The edge cloud is integral to virtual 5G infrastructure design and to operators’ ability to offer high performance services to advanced enterprise customers. In a recent survey conducted on behalf of Wind River by Heavy Reading, 38 percent of operator respondents identified the edge cloud as “critical” to their 5G strategy and 47 percent as “important.”
Enterprise and Industrial 5G Edge Cloud
The 5G system is designed, in part, for enterprise focused use cases. The intent is to apply 5G technical capabilities across diverse industries, which in turn drives new revenue opportunities for service providers. This applies, in particular, where there is a need for ultra-reliable low latency communications (URLLC), which cannot be supported over LTE.
Examples are cyber physical systems with deterministic performance requirements, such as industrial robotics or remote control of machinery where larger round trip latency cannot meet real time system requirements. There are also other demanding applications that cannot be served with existing wireless technologies as they are challenged by scale as well as latency. Examples include autonomous vehicles (ground and airborne), machine vision, virtual and augmented reality for industrial applications, telemedicine, and so on.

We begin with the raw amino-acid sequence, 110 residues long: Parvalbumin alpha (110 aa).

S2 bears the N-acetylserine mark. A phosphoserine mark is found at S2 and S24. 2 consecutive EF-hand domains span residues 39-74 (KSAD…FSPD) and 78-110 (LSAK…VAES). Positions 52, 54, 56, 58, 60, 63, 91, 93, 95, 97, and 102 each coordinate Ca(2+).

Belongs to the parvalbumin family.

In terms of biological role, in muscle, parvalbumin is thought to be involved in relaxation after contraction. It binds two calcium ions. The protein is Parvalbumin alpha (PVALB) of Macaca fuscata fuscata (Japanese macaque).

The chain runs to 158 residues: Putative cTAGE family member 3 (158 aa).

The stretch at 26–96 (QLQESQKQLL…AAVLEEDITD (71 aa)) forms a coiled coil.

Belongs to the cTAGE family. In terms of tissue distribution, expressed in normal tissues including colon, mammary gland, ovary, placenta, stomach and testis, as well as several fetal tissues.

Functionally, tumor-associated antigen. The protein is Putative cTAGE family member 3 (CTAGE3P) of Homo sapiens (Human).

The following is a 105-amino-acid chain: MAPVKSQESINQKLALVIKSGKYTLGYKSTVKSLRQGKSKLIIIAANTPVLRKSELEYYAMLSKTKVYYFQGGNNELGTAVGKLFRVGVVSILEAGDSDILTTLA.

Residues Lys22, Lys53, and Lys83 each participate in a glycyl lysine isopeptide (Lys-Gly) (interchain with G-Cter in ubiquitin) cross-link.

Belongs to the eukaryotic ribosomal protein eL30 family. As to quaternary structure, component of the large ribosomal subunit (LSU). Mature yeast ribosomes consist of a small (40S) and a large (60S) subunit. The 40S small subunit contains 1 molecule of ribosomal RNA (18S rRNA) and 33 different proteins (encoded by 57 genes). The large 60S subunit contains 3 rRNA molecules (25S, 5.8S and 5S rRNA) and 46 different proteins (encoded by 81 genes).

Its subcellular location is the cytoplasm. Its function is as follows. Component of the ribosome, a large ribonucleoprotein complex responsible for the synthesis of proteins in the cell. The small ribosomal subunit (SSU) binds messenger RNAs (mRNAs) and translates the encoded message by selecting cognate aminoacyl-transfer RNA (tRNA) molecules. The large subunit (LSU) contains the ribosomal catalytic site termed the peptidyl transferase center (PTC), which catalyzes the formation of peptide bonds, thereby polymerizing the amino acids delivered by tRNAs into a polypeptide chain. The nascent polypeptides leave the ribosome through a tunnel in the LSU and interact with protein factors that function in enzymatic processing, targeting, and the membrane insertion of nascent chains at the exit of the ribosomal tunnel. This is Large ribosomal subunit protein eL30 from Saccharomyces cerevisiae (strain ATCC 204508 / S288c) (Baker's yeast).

According to a recent Heavy Reading study on enterprise and industrial users’ perspectives on 5G, just over a quarter of respondents appear sold on 5G already, saying “performance advantages will force its use” where wireless is needed in industrial networks. The majority, however, say that the claimed, theoretical advantages of 5G still “need to be proven in practice.” They are favorable toward the technology but are not yet convinced. This accords with the proof-of-concept (PoC) activity and trials large industrial companies have been running as they seek to integrate 5G into their production environments, as well as typical early adopter paradigms.
Figure. In a recent study, participants responded (n=43) with their view view on 5G for industrial use-cases, relative to LTE and WiFi? (Source: Heavy Reading)
Additionally, analytics applied to monitoring of edge cloud infrastructure is critical to day-to-day operations. When asked about the importance of various types of embedded edge cloud monitoring, respondents believe embedded monitoring is more important to infrastructure than it is to the applications themselves or to deriving business insights.
Automotive Sector and 5G
The automotive sector is going through a period of rapid and deep change, with the connected vehicle trend (telematics, navigation, infotainment, etc.) occurring at the same time as advances in driver assistance/automation and mass-scale electrification. Mobile networks, in the broadest sense, are important enablers for each of these. For example, the 3GPP effort has a dedicated 5G development track for automotive. There is also activity in the IEEE on the Dedicated Short-Range Communication (DSRC) standards group, as well as in the satellite sector.
Emerging as popular solutions, the 3GPP C-V2X initiatives started in LTE and is now gaining pace in 5G. A key part of the C-V2X concept is the road side unit (RSU), which is a highly distributed edge cloud node from a hardware and cloud infrastructure software perspective. In time, as deployment gains pace, RSUs are likely to see significantly denser deployments than current RANs, making it an important market for “far edge” infrastructure platforms.